This application is a continuation application of application Ser. No. 12/244,645 filed on Oct. 2, 2008 now U.S. Pat. No. 7,699,494, which is a continuation of application Ser. No. 11/831,791 filed on Jul. 31, 2007 and issued as U.S. Pat. No. 7,448,770 on Nov. 11, 2008, which is a continuation of application Ser. No. 11/026,796 filed on Dec. 31, 2004 and issued as U.S. Pat. No. 7,300,173 on Nov. 27, 2007; which is a continuation-in-part of application Ser. No. 10/820,930 filed Apr. 8, 2004 and issued as U.S. Pat. No. 7,318,661 on Jan. 15, 2008; from which priority under 35 U.S.C. §120 is claimed and the disclosures of which are incorporated herein by reference.

FIELD OF INVENTION

The present invention relates to a light emitting diode illumination device and method and more specifically to a light emitting diode and driving circuitry integrated into a component module that will retrofit common incandescent lightbulb applications.

BACKGROUND

Currently, lightbulbs for low power lighting applications such as flashlights are dominated by incandescent lights that use hot filaments to provide radiant energy. The radiation that is emitted by hot filaments is spread over a wide spectral range and much of the energy is wasted owing to emission outside the visible range. Moreover, such filaments must be designed for the specific voltage of operation, e.g., a bulb designed for 2.7 volt (V) operation cannot be used for operation at a higher, 3.6 V level without causing immediate premature failure. Similarly, operating at a lower voltage, such as 2.2 V lowers the light output to unacceptable levels. In addition, wide varieties of low power lightbulb bases have been established over the last hundred years. Even without considering additional application factors, the combination of these two factors alone means that hundreds of distinct lightbulbs must be manufactured in order to meet specific application demands.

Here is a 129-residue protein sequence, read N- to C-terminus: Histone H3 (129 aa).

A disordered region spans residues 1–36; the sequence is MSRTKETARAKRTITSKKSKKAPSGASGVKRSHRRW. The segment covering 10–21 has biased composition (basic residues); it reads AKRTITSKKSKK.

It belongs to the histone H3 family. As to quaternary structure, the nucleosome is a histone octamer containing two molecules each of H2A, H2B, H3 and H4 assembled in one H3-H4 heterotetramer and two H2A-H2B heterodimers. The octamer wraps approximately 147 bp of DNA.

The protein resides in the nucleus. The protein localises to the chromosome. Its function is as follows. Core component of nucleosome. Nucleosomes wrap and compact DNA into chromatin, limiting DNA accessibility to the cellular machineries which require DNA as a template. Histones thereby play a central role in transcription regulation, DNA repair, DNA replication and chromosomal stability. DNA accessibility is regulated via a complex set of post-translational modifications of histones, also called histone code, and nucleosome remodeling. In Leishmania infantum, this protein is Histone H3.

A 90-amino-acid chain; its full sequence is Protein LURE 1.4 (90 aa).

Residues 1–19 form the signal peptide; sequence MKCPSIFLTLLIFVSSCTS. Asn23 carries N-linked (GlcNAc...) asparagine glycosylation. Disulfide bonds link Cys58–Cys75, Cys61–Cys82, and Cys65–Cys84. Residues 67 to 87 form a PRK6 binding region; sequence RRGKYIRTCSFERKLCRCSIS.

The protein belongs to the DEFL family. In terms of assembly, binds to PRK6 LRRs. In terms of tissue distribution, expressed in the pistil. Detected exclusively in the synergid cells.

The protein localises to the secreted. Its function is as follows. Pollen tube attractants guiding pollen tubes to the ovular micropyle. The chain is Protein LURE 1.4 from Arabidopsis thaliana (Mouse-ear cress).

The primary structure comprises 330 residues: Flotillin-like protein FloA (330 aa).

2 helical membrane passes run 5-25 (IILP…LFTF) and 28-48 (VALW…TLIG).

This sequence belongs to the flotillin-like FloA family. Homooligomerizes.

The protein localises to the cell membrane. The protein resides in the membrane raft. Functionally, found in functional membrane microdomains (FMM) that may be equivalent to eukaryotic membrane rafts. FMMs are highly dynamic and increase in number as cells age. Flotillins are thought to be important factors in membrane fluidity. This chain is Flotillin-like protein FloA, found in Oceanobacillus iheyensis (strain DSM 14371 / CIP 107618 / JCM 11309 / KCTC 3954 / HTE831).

Light emitting diodes (LEDs) have operating advantages with respect to incandescent lights. LEDs can emit light in a narrow range of wavelengths so that a high proportion of the input energy is converted into light emitted within a specific wavelength envelope, resulting in application specificity and high efficiency. Such lights have very long life compared to incandescent lights (50,000 hours vs. 3-30 hrs for incandescent flashlight bulbs). Like incandescent bulbs, LEDs require a specific, narrow operating voltage range, ordinarily from 3.2 V to 4 V. Higher voltage results in premature failure and lower voltage results in little or no light output. Conventional LED illumination devices share high application specificity, resulting in a similarly large number of distinct products as with ordinary incandescent bulbs. This discourages conventional LED use, as retailers must now carry twice the already excessive inventory of the same product. In addition, LED lightbulbs for various voltages are commonly fabricated by incorporating a ballast resistor serving as a current limiter. This technique wastes energy and does not markedly increase the voltage operating range. LED circuits with current and voltage regulation have been utilized in applications such as traffic lights where large numbers of LEDs are packaged together to provide a bright, long lasting and highly efficient lighting. However, in a traffic light application, space is not a limitation, and so fairly complex and bulky electronic circuits have been used to meet these specialized needs.